As seductive as certain perspectives of international law may appear to those who disagree with the outcome of the interpretative exercise conducted by this Court in the contempt judgment, sight must not be lost of the proper place of international law, especially in respect of an application for rescission. The approach that my Brother adopts may be apposite in the context of an appeal, where a court is enjoined to consider whether the court a quo erred in its interpretation of the law. Although it should be clear by now, I shall repeat it once more: this is not an appeal, for this Court’s orders are not appealable. I am deeply concerned that seeking to rely on articles of the ICCPR as a basis for rescission constitutes nothing more than sophistry.
Sometimes a politician says something so daft and indefensible that one cannot but wonder whether he or she thinks ordinary voters are complete and utter fools. Maybe this does not surprise many people because they have come to expect that politicians will lie to them. But being an eternal optimist – one of the few paid up member of the chattering classes in South Africa who seemingly still believe that voters are, as a general rule, not nearly as stupid as politicians believe they are – it really irritates the hell out of me.
That is why the reasons given by National Assembly Speaker Max Sisulu for not releasing a “detailed breakdown” of all MPs travel records to provide evidence that the system is being milked, seem so preposterous. ID Leader, Patricia de Lille claims that MPs with distant homes and constituencies are are allegedly skimming off up to R40 000 a month in travel claims by using their cars for journeys that would be cheaper by plane and requested the details from Sisulu to back up her claims.
Sisulu refused, saying that while he supported De Lille’s attempts to expose alleged abuse, disclosing travel records could infringe on MPs’ right to privacy and “pose a security risk” to them.
He might as well have said: “Yes they are stealing us blind and I do not want to public to know this, so I am not going to give you details of MPs travel records.” At least that would have been honest.
Let us get this straight: we pay MP’s to visit their constituencies to do what they have been elected to do, namely to represent us and to look after our interests. (This, at least, is the theory, but because of our pure proportional representation electoral system, many MP’s do not really represent anyone. I for one would love to know which MP represents me, but even when I phoned the local ANC office they could not or would not tell me and refused to answer any questions about my Parliamentary representative.)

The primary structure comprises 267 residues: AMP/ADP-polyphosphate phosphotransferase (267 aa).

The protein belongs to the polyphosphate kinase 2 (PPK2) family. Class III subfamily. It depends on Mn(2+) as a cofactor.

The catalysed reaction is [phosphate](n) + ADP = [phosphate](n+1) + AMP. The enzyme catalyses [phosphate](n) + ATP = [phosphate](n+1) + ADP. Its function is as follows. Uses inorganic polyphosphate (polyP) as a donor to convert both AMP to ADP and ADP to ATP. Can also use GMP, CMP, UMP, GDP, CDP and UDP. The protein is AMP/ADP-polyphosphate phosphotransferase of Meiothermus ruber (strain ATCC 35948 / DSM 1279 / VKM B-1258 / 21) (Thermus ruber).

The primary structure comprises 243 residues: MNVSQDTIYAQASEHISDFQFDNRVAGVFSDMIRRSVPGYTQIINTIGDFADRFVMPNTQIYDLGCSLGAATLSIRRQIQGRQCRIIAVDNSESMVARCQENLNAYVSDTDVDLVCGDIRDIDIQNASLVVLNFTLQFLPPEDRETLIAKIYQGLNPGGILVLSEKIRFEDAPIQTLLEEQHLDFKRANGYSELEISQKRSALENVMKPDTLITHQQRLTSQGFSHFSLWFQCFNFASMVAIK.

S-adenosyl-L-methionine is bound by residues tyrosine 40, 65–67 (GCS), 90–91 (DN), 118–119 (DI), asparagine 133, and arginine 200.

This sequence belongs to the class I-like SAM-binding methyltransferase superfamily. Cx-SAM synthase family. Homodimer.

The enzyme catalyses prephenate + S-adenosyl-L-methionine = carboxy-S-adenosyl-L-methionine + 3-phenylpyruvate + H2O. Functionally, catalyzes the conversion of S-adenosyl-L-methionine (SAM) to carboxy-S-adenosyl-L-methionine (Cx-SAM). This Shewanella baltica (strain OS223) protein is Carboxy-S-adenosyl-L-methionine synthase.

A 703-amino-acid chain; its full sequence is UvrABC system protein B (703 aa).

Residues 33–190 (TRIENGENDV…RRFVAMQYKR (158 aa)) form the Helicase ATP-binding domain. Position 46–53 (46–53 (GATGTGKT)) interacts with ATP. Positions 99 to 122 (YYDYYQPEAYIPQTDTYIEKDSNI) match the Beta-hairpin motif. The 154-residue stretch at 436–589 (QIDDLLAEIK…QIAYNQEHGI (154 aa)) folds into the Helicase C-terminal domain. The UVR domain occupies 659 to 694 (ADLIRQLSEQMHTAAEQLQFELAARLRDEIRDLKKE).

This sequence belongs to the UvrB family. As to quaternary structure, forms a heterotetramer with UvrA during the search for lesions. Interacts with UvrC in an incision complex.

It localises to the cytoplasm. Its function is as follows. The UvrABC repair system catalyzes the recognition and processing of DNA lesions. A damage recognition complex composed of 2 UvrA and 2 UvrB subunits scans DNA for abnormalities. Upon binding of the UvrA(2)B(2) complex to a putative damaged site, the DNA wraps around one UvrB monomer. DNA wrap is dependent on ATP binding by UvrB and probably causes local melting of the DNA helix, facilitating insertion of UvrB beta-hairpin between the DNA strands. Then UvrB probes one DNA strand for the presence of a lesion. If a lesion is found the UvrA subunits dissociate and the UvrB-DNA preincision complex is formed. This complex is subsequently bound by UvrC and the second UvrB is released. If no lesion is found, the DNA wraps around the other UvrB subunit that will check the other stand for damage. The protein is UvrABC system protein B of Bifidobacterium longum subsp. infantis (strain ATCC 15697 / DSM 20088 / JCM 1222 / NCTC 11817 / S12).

But according to our Speaker we are not allowed to know how much we pay our MP’s to visit us because this would infringe their privacy and pose a security risk. How dare we ask. Next thing we would demand to actually speak to our MP’s when they visit us and this might infringe on their right to privacy and might pose a security risk to them. Who the hell do we think we are!
This is utterly ridiculous.
The Constitutional Court has stated that the protection of the right to privacy could be understood by thinking of privacy rights in terms of an onion. There are layers of privacy and the closer one gets to the inner sanctum of an individual’s life (the core of the onion, so to speak), the more strictly will privacy rights be protected. Conversely, the closer one gets to the public life and duties of an individual the weaker the privacy protection.
In terms of this metaphor, the details of MP’s travel arrangements when they travel to their constituencies with our money to represent us can be viewed as the outer skin of the onion. MP’s are exercising a public function for which they are paid with public money when they embark on such travel. Hence there is absolutely no privacy rights involved here that needs to be protected.
There is of course a right involved here, but not the right to privacy brandished by Sisulu. The right here is the right of all citizens to know whether the money we spent on our public representatives to perform a public function for our benefit, is spent wisely, or whether the system is being abused by our elected representatives and whether some of them might not have committed a crime by defrauding Parliament.
Because Sisulu’s statement is so ludicrous, I will assume that it amounts to an admission that some MP’s have indeed abused the system, have defrauded Parliament and should be tried for fraud.BACK TO TOP